The Last Day of Captain Lincoln by EXO Books

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***I received a copy of this book for free in exchange for an honest review***

RATING: 3.5/5

SYNOPSIS: In a future society that lives on a ship propelling through space, every five years the oldest generation must die in order to make room for new babies. The Last Day of Captain Lincoln chronicles the former ship captain’s final day and explores what it means to die.

 

This book is well written and different from the science fiction novels that I typically read. While I did enjoy the life of a utopic society on the ship and the fact that the whole time Lincoln’s death was looming over everything I felt that there were three weird moments that detracted from this exploration of death. The first moment might not have bothered me, but because it’s such a typical thing that adults say about the younger generation that I am sick and tired of hearing and feels so unoriginal to me it bothered me. That moment was when giving an explanation of how the technological implants that the people on the ship have to help them communicate with each other and the ship, it is mentioned that the youngest don’t get the full implants until they were older because part of the downfall of the Earth civilization was that access to technology at such a young age “melted and rotted the children’s brains.” I know science fiction as a genre is all about making commentary about society, but beating people over the head with a comment that isn’t relevant to the theme of the story and something that you see in every other news article that your friends share on Facebook is nothing new or worthy of commentary. The second moment that I thought didn’t fit with the whole theme of death and if you’re ever truly prepared was this class lecture on farming and how the farming practices on Earth weren’t as good as the farming practices on the ship. It was really long and very unnecessary. It took away from Captain Lincoln and the story of his final day. The third was a lecture on creating a new type of pepper that would be grown on the ship and while it was scientific and sort of interesting it once again took away from Lincoln who should’ve been the stand out of the story. Although this book is short the two lectures made it feel longer than it was. My favorite moments were when Lincoln was struggling with the idea of his own death and the moments when he had to explain to the children what was going to happen. I wish that those moments were longer and more prevalent than some of the other moments, but overall if you’re looking for a different type of science fiction this story is one worth checking out.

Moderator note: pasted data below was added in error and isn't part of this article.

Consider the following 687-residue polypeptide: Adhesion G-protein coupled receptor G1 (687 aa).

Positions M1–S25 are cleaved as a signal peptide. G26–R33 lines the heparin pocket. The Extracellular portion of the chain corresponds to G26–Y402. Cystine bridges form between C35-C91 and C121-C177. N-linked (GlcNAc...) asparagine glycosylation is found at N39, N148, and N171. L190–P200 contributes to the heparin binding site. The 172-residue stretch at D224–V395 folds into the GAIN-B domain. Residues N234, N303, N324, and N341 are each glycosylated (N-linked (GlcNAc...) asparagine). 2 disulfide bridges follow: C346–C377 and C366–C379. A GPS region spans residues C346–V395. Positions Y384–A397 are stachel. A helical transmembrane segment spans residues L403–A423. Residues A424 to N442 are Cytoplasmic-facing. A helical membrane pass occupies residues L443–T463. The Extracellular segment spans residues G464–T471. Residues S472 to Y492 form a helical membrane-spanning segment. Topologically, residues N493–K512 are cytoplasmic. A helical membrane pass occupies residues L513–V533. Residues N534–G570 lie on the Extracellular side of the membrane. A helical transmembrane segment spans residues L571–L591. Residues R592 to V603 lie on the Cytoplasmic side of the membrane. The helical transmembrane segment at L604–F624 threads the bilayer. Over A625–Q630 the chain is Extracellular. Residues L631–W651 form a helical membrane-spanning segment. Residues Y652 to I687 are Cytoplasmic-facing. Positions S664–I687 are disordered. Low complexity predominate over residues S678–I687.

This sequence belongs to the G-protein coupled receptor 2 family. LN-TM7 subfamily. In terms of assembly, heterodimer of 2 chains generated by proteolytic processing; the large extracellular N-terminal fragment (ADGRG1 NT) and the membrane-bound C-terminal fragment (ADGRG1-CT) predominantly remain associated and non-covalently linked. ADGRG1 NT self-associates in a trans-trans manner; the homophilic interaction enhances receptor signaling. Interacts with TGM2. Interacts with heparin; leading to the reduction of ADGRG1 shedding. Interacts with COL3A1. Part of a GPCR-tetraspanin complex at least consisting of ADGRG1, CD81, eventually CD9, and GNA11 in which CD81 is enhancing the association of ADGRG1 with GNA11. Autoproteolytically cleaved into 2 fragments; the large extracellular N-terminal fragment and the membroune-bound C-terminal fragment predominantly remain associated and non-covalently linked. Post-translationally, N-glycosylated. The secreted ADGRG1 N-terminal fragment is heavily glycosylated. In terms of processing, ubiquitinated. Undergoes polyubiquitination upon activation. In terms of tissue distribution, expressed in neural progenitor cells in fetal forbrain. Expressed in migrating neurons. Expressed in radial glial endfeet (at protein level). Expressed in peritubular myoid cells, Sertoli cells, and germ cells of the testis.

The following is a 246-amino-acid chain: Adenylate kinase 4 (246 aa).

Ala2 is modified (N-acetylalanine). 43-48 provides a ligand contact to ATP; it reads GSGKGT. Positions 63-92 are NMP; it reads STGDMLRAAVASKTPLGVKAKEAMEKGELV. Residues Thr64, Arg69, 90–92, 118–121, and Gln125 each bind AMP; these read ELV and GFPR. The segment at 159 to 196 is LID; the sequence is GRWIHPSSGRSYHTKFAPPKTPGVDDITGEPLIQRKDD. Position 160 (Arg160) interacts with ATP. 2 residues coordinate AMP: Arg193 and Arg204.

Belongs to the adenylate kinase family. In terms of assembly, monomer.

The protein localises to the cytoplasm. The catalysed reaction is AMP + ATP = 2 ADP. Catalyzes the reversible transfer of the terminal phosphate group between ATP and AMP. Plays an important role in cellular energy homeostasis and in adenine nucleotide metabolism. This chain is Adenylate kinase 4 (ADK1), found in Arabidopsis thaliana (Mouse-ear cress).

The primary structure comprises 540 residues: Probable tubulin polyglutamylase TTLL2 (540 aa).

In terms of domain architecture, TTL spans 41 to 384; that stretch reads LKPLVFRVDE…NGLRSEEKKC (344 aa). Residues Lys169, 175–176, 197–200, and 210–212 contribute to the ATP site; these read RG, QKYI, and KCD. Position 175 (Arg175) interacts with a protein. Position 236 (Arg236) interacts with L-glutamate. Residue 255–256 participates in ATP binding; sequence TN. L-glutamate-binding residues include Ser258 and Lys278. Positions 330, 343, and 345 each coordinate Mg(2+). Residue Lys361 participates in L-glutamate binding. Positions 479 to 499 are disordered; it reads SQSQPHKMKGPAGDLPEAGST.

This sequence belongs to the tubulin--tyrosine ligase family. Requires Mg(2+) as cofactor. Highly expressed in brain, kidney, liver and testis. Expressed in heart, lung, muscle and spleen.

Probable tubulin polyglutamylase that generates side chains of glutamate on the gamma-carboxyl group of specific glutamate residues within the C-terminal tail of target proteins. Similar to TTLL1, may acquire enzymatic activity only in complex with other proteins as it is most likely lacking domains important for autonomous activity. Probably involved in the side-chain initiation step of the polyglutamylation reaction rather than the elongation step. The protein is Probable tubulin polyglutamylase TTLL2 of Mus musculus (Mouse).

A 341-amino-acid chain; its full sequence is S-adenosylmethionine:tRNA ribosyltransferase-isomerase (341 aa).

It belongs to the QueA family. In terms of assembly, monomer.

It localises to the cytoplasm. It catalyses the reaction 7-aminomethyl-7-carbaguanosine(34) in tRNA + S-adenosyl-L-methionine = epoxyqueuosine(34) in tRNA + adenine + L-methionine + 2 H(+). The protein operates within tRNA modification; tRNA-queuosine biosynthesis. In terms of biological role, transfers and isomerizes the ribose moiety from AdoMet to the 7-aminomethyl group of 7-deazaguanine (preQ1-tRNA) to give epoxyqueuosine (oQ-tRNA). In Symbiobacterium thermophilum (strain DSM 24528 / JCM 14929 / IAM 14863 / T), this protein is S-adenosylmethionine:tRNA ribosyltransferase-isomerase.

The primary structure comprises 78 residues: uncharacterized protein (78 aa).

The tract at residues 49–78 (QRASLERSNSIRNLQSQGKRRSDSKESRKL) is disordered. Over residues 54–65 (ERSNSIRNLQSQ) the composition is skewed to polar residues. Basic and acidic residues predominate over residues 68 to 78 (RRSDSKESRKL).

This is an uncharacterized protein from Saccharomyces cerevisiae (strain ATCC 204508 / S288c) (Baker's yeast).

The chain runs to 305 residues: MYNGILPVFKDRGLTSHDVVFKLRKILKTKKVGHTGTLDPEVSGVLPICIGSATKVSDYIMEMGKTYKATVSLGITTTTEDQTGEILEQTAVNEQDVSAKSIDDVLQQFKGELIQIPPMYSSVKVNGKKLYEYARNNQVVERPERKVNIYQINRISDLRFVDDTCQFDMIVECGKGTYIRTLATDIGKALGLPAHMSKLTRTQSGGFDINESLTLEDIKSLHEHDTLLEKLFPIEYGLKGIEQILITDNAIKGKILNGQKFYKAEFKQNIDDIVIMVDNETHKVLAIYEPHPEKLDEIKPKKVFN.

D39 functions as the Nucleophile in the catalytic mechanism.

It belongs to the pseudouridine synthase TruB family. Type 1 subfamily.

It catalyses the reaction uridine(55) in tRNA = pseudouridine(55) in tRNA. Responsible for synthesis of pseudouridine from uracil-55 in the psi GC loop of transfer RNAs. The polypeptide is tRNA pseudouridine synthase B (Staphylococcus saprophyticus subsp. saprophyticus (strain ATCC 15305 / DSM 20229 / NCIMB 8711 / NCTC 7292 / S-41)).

Thank you EXO Books for allowing me to read your book. Get your copy here.

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